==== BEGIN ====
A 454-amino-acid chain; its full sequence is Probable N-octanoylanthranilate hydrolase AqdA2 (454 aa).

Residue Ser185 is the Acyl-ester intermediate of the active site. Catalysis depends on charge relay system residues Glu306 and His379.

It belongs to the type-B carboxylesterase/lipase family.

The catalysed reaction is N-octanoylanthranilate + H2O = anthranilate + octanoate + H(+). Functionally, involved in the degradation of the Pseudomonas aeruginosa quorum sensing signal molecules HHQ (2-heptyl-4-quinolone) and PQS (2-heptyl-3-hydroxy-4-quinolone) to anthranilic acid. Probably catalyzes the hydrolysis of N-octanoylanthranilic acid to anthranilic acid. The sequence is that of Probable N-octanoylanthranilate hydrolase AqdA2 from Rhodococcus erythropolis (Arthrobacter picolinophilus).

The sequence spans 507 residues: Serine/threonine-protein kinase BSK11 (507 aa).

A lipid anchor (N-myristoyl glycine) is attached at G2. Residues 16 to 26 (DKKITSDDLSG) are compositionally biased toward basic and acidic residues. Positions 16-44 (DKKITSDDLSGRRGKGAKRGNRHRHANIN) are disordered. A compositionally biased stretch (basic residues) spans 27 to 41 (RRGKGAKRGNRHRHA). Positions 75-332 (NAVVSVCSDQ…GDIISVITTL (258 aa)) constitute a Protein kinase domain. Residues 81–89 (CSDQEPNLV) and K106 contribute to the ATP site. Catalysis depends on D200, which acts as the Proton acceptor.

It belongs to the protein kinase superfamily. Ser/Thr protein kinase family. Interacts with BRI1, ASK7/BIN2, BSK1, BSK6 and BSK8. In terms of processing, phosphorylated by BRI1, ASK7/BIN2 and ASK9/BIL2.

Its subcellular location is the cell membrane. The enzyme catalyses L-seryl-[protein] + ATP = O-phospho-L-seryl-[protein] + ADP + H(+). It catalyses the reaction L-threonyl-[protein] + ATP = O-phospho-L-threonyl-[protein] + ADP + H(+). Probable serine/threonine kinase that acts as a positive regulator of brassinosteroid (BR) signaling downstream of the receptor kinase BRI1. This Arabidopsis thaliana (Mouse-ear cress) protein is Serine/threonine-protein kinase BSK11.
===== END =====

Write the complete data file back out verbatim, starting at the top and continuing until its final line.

A 454-amino-acid chain; its full sequence is Probable N-octanoylanthranilate hydrolase AqdA2 (454 aa).

Residue Ser185 is the Acyl-ester intermediate of the active site. Catalysis depends on charge relay system residues Glu306 and His379.

It belongs to the type-B carboxylesterase/lipase family.

The catalysed reaction is N-octanoylanthranilate + H2O = anthranilate + octanoate + H(+). Functionally, involved in the degradation of the Pseudomonas aeruginosa quorum sensing signal molecules HHQ (2-heptyl-4-quinolone) and PQS (2-heptyl-3-hydroxy-4-quinolone) to anthranilic acid. Probably catalyzes the hydrolysis of N-octanoylanthranilic acid to anthranilic acid. The sequence is that of Probable N-octanoylanthranilate hydrolase AqdA2 from Rhodococcus erythropolis (Arthrobacter picolinophilus).

The sequence spans 507 residues: Serine/threonine-protein kinase BSK11 (507 aa).

A lipid anchor (N-myristoyl glycine) is attached at G2. Residues 16 to 26 (DKKITSDDLSG) are compositionally biased toward basic and acidic residues. Positions 16-44 (DKKITSDDLSGRRGKGAKRGNRHRHANIN) are disordered. A compositionally biased stretch (basic residues) spans 27 to 41 (RRGKGAKRGNRHRHA). Positions 75-332 (NAVVSVCSDQ…GDIISVITTL (258 aa)) constitute a Protein kinase domain. Residues 81–89 (CSDQEPNLV) and K106 contribute to the ATP site. Catalysis depends on D200, which acts as the Proton acceptor.

It belongs to the protein kinase superfamily. Ser/Thr protein kinase family. Interacts with BRI1, ASK7/BIN2, BSK1, BSK6 and BSK8. In terms of processing, phosphorylated by BRI1, ASK7/BIN2 and ASK9/BIL2.

Its subcellular location is the cell membrane. The enzyme catalyses L-seryl-[protein] + ATP = O-phospho-L-seryl-[protein] + ADP + H(+). It catalyses the reaction L-threonyl-[protein] + ATP = O-phospho-L-threonyl-[protein] + ADP + H(+). Probable serine/threonine kinase that acts as a positive regulator of brassinosteroid (BR) signaling downstream of the receptor kinase BRI1. This Arabidopsis thaliana (Mouse-ear cress) protein is Serine/threonine-protein kinase BSK11.